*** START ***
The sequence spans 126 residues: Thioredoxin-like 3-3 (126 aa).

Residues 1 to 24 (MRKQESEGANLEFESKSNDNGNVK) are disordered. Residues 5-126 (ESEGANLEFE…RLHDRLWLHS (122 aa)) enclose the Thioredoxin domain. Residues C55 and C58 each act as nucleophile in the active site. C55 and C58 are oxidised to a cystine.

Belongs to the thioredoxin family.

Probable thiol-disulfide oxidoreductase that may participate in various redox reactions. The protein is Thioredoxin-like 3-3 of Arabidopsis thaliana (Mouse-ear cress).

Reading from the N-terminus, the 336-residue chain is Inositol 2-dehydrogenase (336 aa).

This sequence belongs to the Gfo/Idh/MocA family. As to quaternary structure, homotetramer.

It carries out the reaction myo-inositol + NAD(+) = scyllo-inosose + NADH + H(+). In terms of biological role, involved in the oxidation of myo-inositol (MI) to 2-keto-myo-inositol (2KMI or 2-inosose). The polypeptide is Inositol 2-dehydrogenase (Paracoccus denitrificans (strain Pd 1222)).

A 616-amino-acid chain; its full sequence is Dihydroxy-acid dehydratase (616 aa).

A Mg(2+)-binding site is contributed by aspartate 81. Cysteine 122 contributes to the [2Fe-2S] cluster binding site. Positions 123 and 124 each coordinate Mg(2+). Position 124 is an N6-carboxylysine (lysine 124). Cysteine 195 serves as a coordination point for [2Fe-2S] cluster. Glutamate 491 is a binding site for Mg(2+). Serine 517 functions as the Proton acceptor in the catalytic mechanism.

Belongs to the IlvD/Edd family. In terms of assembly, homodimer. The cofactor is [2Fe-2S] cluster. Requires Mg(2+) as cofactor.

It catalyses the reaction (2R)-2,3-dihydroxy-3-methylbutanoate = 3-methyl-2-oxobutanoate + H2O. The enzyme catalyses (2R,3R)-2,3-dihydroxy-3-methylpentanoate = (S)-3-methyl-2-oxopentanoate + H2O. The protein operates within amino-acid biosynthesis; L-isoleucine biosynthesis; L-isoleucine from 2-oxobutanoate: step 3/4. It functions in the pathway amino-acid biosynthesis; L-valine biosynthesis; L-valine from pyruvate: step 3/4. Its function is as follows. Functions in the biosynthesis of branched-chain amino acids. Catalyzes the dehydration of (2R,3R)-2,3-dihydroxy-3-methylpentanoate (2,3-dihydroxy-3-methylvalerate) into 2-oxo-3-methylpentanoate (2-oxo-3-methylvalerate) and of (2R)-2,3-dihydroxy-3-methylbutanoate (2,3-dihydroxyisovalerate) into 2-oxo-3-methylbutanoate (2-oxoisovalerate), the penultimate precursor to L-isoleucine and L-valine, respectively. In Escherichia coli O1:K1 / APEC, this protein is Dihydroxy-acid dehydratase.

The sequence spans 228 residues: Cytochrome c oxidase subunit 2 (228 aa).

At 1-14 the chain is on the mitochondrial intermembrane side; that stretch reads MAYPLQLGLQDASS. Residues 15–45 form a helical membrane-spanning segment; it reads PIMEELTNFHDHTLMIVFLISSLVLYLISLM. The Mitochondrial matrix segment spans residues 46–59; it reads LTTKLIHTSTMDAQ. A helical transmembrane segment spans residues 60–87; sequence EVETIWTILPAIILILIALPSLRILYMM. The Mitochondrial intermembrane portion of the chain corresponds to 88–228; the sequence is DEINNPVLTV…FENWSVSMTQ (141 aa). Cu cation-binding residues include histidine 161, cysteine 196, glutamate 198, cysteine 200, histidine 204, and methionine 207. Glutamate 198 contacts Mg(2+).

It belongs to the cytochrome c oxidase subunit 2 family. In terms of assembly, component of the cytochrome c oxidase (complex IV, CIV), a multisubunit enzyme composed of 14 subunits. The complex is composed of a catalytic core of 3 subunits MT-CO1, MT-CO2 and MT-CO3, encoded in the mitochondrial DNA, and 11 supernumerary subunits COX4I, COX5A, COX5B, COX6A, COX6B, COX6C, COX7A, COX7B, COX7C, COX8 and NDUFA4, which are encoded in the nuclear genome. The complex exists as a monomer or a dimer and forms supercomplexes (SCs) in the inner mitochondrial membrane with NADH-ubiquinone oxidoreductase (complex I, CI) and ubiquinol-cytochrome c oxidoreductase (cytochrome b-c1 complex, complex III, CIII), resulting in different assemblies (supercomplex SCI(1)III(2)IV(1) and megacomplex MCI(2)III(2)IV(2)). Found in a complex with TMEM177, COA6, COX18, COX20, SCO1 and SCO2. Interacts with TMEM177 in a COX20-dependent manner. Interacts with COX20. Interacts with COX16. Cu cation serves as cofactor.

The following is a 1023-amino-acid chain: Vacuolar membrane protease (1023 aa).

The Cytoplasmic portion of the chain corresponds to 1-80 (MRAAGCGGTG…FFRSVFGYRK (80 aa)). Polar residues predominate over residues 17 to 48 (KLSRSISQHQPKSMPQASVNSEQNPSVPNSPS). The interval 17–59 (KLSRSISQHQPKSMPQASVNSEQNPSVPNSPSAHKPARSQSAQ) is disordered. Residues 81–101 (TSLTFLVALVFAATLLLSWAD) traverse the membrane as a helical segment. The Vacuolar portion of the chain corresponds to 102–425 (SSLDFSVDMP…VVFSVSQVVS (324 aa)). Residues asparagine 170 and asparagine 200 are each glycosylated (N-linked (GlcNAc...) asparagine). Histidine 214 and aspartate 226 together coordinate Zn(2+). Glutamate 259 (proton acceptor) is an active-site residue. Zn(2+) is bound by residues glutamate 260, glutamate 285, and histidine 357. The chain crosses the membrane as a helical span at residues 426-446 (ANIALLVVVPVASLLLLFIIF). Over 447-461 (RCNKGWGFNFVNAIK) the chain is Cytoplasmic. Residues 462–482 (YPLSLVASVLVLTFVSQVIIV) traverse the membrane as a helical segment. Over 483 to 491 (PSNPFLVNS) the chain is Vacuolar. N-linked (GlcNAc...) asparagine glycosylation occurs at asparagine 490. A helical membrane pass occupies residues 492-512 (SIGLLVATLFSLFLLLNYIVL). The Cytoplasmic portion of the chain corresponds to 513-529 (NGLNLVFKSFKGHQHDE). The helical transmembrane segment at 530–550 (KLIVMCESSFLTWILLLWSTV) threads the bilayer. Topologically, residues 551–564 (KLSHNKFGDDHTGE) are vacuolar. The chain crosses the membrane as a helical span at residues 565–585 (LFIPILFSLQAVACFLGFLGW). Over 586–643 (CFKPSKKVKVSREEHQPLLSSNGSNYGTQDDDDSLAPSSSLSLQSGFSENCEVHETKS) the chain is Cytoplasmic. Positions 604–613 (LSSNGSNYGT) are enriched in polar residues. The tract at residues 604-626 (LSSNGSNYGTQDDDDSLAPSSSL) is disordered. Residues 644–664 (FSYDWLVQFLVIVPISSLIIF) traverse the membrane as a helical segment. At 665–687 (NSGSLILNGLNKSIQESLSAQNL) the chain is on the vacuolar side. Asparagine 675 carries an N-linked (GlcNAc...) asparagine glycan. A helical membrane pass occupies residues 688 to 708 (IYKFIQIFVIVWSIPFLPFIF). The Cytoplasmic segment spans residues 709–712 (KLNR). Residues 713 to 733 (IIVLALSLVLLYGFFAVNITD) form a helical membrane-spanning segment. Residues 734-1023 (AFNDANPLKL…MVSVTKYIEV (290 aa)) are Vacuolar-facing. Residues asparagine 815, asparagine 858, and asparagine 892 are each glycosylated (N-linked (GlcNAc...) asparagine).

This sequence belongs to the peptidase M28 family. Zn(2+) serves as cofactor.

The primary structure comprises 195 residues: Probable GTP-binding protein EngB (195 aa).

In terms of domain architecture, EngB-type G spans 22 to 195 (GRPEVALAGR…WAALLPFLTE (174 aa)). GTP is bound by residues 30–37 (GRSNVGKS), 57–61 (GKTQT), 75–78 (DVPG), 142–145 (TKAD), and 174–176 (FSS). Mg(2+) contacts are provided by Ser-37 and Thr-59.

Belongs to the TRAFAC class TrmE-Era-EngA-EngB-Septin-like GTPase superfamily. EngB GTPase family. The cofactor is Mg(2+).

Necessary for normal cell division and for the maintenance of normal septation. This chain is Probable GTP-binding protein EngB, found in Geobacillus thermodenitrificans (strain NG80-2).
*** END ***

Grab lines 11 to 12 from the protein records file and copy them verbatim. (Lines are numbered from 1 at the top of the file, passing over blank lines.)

It catalyses the reaction (2R)-2,3-dihydroxy-3-methylbutanoate = 3-methyl-2-oxobutanoate + H2O. The enzyme catalyses (2R,3R)-2,3-dihydroxy-3-methylpentanoate = (S)-3-methyl-2-oxopentanoate + H2O. The protein operates within amino-acid biosynthesis; L-isoleucine biosynthesis; L-isoleucine from 2-oxobutanoate: step 3/4. It functions in the pathway amino-acid biosynthesis; L-valine biosynthesis; L-valine from pyruvate: step 3/4. Its function is as follows. Functions in the biosynthesis of branched-chain amino acids. Catalyzes the dehydration of (2R,3R)-2,3-dihydroxy-3-methylpentanoate (2,3-dihydroxy-3-methylvalerate) into 2-oxo-3-methylpentanoate (2-oxo-3-methylvalerate) and of (2R)-2,3-dihydroxy-3-methylbutanoate (2,3-dihydroxyisovalerate) into 2-oxo-3-methylbutanoate (2-oxoisovalerate), the penultimate precursor to L-isoleucine and L-valine, respectively. In Escherichia coli O1:K1 / APEC, this protein is Dihydroxy-acid dehydratase.

The sequence spans 228 residues: Cytochrome c oxidase subunit 2 (228 aa).